Weber and Rutala [99] in their commentary of the evaluation of no-touch copper conducted by Karpanen and colleagues argued that it was impractical or impossible to coat each of the environmental surfaces with copper [39]. However, the data provided by Schmidt and colleagues suggest that the strategic placement of solid copper surfaces in high touch areas is key, and offers a novel strategy to limit the bacterial burden on a continuous basis [75]. Copper-alloyed surfaces offer a continuous way to limit and/or control the environmental burden. Hospital and environmental services need not perform additional steps, follow complex treatment algorithms, obtain “buy-in” from other providers or require additional training or oversight. The other ‘no touch’ methods presently in wide scale use for room disinfection rely on discontinuous modalities of application in order to reduce the environmental bacterial burden [34]. Hydrogen peroxide vapor is introduced as a gas into a sealed room. Ultraviolet light achieves its effectiveness through the transient transmission of germicidal radiation within an unoccupied room. Consequently, like the EPA registered disinfectants regularly used to disinfect patient rooms subsequent to cleaning, both UV and HPV will likely suffer from the same limitations of the rapid restoration of the bacterial burden intrinsic to high touch objects.

In addressing the question of whether or not the strategic placement of copper might ameliorate the rate with which HAI are acquired, Salgado and colleagues [70] found from the conduct of a multi-center trial that the limited placement of copper as described by Schmidt and colleagues [75] resulted in a significant reduction to the HAI rate and/or MRSA or VRE colonization rate in medical intensive care rooms (ICU). The collective rate for HAI infection or MRSA/VRE colonization was found to be significantly lower by 42 % (7.1 %) in the copper arm of the study when compared against the (12.3 %) rate observed in the control rooms (p = 0.02). When the data were considered separately for HAI alone, the rate of infection was significantly reduced (58 %) from 8.1 to 3.4 % (p = 0.013).

More importantly, these investigators were able to demonstrate that burden and infection were directly linked. In the analysis of the quartile distribution of HAIs stratified by microbial burden measured in the ICU rooms during the patient’s stay they learned that there was a significant association between burden and HAI risk (p = 0.038), with 89 % of HAI occurring among patients cared for in a room with a burden of more than 500 CFU (Fig. 4.3) [70].
Fig. 4.3

Concentration of bacteria associated with high touch objects associated with the built clinical environment and HAI are linked. A significant association (p = 0.038) was observed between the microbial burden and the incidence of HAI acquired during patient stay. Briefly, the burden data from 333 patients were evaluated in the context of an acquisition of a HAI. It was found that 89 % of HAI occurred amongst patients cared for in rooms where the burden observed on six high touch objects exceeded a concentration of 500 CFU. Percentage values listed for the individual quartiles are reflective of the percentage quartile population acquiring an HAI (Adapted after the figure of Salgado and colleagues [70])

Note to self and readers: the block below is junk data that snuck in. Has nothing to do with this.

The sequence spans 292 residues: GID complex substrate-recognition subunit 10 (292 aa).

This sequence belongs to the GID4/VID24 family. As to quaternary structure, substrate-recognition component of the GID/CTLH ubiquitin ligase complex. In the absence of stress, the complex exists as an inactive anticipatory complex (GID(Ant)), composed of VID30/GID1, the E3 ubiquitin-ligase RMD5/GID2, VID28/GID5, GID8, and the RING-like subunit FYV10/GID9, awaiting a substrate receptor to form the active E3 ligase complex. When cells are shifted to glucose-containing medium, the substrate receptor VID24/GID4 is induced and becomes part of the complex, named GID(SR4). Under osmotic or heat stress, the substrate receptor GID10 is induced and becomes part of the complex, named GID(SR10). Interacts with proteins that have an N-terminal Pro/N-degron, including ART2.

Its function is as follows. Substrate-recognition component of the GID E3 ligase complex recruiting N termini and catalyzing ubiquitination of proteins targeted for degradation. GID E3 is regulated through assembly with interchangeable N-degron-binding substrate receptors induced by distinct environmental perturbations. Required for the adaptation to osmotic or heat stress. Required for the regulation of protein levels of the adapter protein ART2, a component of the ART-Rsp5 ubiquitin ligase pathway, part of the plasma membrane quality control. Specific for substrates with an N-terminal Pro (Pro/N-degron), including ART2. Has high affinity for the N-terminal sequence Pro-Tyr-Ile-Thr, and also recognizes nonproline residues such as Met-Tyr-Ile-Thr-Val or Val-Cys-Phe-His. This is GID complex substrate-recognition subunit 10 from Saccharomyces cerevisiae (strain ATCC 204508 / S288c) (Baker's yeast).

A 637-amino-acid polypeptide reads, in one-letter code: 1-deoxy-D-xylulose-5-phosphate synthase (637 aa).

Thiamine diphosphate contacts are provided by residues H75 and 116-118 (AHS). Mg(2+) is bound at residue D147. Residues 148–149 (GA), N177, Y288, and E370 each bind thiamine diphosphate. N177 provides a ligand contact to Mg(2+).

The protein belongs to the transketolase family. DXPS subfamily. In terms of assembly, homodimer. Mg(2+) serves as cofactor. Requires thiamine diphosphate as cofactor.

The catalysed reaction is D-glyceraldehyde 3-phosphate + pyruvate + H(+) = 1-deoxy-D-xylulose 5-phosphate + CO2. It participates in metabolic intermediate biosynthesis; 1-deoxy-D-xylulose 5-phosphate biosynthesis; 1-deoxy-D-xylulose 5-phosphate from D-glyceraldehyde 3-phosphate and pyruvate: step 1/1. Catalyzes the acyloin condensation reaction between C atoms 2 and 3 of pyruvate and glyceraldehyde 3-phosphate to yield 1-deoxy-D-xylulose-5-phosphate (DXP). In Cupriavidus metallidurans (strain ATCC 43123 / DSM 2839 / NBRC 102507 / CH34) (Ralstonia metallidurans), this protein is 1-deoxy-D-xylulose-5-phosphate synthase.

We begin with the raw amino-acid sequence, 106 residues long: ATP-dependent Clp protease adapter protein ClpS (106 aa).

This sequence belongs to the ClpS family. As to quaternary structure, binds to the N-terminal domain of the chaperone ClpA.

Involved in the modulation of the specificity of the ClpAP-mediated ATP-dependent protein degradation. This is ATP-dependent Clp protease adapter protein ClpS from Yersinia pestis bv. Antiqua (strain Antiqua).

4.5 Postulated Mechanism of Action of Solid Metallic Cooper

The mechanism of action associated with the antimicrobial properties of solid copper surfaces is multifaceted (Chap.  6). Upon coming in contact with the metallic copper surfaces of objects, the electron potential of the microbe in concert with copper facilitates a cascade of irreversible events leading to the rapid death of the bacterium. Given the inherent ability of solid metallic copper and its alloys containing greater than 60 % copper for the conduction of electricity, the electrons resident in the membrane of the bacterium that are sufficiently close to the metallic surface coupled with the high flux required by living cells result in the rapid collapse of the proton motive force of the microbe. The subsequent dissipation of the proton motive force (PMF) has been observed through the use of dyes that measure the membrane potential. Warnes and others have reported on this observation on numerous occasions for both Gram positive and Gram negative bacteria [91, 92, 93, 95]. Subsequent to the collapse of the membrane potential a concomitant production of free radicals immediately develops within the cytoplasm of the bacterium. The free radicals facilitate the peroxidation of the membrane, bleaching of cellular proteins and the cleavage and subsequent complete destruction of the nucleic acids resident in the cytoplasm of the effected microbes. Additionally upon peroxidation of the membrane there is a loss of membrane integrity resulting in the subsequent leakage of the cytoplasm from the cell and diffusion mediated transport of copper ions into the cytoplasm. The copper ions then act in concert with the free radicals resulting in a Fenton reaction that leads to further irreparable damage to the cell [91]. The entire process occurs quickly resulting in the collapse of a population within minutes. Thus, the likelihood that the population will develop resistance to this multifaceted mechanism of death is unlikely. There have been reports in the literature of bacteria being isolated from copper coins but upon challenging the ‘resistant’ isolates they were found to be uniformly sensitive to metallic copper [71]. A likely explanation for their recovery from the surface is likely a consequence of a failure to sufficiently collapse the PMF of the entire community as either a function of proximity of the surviving microbes to the metallic surface or the absence of sufficient electron flux through the membrane to initiate the cascade required for death.